African Caribbean Leukaemia Trust

The ACLT was established in June 1996 by Beverley De-Gale and Orin Lewis, the parents of former Leukaemia sufferer Daniel De-Gale.

The charity raises awareness of how potential donors with the matching bone marrow type can offer hope and a healthy future to those with life-threatening blood related cancers. To make this a reality, donor registration clinics are set up throughout the UK so that people with the right match can be traced. Bone Marrow is a blood like liquid, which can be donated by one person to another in one of two simple procedures.

When the charity was initially formed, Daniel had already been suffering from Leukaemia for three years. The consultant at Great Ormond Street Hospital informed Beverley and Orin that Daniel’s only hope of survival was to receive a bone marrow transplant; however the compatible donor for Daniel could only be found within the black or mixed race population because bone marrow contains racially specific characteristics. At the time, there were just 550 black or mixed race people on the UK bone marrow registers, giving Daniel a 1 in 250,000 chance of finding a compatible donor.

Undeterred, Daniel’s parents decided to find a match themselves and the fledgling African Caribbean Leukaemia Trust was born. With their own resources and the support of well-wishers, the ACLT recruited thousands of potential donors and generated masses of publicity. Eventually, they were informed that a matching unrelated donor had finally been found and on 16th June 1999, 12-year-old Daniel received a bone marrow transplant at Great Ormond Street Hospital which enabled him to attend university and pursue as normal a life like most young people his age.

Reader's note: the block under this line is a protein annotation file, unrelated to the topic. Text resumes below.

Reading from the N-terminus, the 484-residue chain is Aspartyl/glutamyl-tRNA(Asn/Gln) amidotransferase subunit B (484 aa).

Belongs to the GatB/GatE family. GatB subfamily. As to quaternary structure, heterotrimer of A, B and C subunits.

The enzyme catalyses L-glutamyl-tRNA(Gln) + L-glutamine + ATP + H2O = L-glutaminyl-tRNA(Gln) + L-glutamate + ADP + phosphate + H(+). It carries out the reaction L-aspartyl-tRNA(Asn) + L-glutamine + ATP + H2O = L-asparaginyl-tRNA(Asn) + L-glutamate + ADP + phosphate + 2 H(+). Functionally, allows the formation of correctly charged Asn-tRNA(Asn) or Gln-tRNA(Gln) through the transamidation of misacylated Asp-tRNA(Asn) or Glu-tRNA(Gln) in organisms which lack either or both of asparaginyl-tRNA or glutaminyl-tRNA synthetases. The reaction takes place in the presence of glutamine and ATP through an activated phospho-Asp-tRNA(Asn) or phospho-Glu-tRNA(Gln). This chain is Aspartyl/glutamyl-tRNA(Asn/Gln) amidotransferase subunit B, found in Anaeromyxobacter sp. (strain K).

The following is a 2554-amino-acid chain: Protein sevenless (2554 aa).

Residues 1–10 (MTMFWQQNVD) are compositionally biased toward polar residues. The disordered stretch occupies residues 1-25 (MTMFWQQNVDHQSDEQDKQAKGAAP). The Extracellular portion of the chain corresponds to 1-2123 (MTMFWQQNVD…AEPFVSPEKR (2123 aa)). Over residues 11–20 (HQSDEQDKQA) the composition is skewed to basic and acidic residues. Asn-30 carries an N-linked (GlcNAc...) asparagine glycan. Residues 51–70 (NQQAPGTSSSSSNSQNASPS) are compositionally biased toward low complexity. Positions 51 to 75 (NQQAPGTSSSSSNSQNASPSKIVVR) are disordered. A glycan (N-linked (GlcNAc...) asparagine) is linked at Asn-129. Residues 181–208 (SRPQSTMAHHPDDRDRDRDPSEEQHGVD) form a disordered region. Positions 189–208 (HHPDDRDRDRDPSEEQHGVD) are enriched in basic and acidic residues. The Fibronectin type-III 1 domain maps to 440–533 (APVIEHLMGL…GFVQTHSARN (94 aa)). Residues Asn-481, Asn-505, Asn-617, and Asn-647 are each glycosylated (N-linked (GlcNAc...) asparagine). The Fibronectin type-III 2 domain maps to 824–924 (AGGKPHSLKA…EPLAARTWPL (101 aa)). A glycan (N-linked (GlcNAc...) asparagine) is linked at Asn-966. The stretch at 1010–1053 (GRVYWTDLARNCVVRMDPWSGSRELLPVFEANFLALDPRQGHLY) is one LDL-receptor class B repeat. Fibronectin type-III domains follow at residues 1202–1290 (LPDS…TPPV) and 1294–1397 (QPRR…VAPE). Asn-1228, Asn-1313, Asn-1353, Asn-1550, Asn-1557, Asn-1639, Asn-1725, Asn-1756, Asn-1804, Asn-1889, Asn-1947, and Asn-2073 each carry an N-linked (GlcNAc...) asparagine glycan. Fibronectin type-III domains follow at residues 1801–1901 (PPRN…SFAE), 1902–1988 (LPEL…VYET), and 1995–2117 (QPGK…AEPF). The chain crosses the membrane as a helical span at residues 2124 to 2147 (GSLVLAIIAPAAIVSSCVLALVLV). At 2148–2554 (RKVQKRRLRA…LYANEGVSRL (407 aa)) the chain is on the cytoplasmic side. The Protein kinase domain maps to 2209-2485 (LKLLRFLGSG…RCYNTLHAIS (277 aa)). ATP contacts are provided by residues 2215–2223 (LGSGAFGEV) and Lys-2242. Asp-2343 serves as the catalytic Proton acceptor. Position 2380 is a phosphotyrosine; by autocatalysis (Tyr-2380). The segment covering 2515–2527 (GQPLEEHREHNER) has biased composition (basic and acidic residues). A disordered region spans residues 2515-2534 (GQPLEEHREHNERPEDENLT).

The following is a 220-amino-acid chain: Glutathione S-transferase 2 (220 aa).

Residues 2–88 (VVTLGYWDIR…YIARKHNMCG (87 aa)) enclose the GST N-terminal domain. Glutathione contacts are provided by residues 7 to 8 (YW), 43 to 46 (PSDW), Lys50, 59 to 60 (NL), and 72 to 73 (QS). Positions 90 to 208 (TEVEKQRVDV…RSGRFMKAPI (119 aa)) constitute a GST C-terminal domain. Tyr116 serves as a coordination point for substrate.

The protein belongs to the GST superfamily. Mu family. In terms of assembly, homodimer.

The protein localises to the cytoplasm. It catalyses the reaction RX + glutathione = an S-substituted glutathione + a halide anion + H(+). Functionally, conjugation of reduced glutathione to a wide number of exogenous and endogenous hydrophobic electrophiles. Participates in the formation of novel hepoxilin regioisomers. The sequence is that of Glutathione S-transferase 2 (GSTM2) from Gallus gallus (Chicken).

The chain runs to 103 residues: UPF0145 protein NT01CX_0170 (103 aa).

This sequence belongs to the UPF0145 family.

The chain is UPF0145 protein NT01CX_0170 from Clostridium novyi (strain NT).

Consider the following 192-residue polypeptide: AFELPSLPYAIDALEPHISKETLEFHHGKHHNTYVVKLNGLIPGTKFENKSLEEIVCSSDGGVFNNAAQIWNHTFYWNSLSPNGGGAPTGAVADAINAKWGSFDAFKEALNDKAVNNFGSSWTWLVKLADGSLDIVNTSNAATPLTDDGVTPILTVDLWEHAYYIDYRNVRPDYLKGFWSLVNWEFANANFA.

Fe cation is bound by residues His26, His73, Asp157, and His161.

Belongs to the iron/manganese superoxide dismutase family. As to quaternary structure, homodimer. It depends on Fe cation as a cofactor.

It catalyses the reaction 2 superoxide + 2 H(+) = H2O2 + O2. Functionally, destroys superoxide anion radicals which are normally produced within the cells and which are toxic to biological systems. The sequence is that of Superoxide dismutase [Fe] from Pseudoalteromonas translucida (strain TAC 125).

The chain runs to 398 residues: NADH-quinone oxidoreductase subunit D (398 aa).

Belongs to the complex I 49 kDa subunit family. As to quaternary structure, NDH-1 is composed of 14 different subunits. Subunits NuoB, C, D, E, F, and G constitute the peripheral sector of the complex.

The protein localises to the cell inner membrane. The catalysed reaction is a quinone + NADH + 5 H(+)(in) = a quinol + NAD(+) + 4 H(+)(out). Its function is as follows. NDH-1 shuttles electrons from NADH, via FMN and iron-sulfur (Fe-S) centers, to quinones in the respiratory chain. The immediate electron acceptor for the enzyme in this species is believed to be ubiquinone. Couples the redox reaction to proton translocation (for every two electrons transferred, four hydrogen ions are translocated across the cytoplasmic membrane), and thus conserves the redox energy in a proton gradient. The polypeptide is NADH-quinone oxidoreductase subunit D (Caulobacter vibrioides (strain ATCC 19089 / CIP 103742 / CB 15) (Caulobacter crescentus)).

Daniel was in remission but however, due to complications with his health that led to multiple organ failure he died on the 8th October 2008 in hospital surrounded by his family. He was 21 years of age.

Today, the founders continue to drive the ACLT forward and recently they passed the milestone of 25,000 donors and many lives saved. Sufferers and their families continue to contact the ACLT from the UK and around the world asking for financial assistance or to raise awareness and recruit potential donors in an attempt to find suitable donors.

Unfortunately, 7,000 sufferers still require life saving bone marrow transplants at any one time.

Less than 3% of potential donors on the bone marrow registers are made up of ethnic minorities. Raising awareness and potential funds for the ACLT will allow us to continue to host awareness events and registration drives throughout the UK and worldwide, thereby giving greater hope to leukaemia and bone marrow cancer sufferers of all racial backgrounds.

The aim of the ACLT is to raise the required funds to start an independent ACLT Bone Marrow Register that will allow us to undertake worldwide donor searches. The ultimate aim of the charity is to be able to fund the testing of the many potential bone marrow donors stepping forward.

The Registry will be UK based and working in conjunction with the world bone marrow registers, which will enable the ACLT to coordinate the implementation and planning of raising awareness campaigns within the UK for under-represented communities. We want to start small and, as funds start to come in, we will grow the register and recruit greater numbers of potential donors from under-represented groups around the world. In the future, we intend to have our own in-house testing & research laboratories.

There are many sufferers and their families fighting with tremendous courage and strength. We would like to ensure that their battle is not in vain.


Celebrity supporters 5

African Caribbean Leukaemia Trust has received support from the following celebrities listed on this site: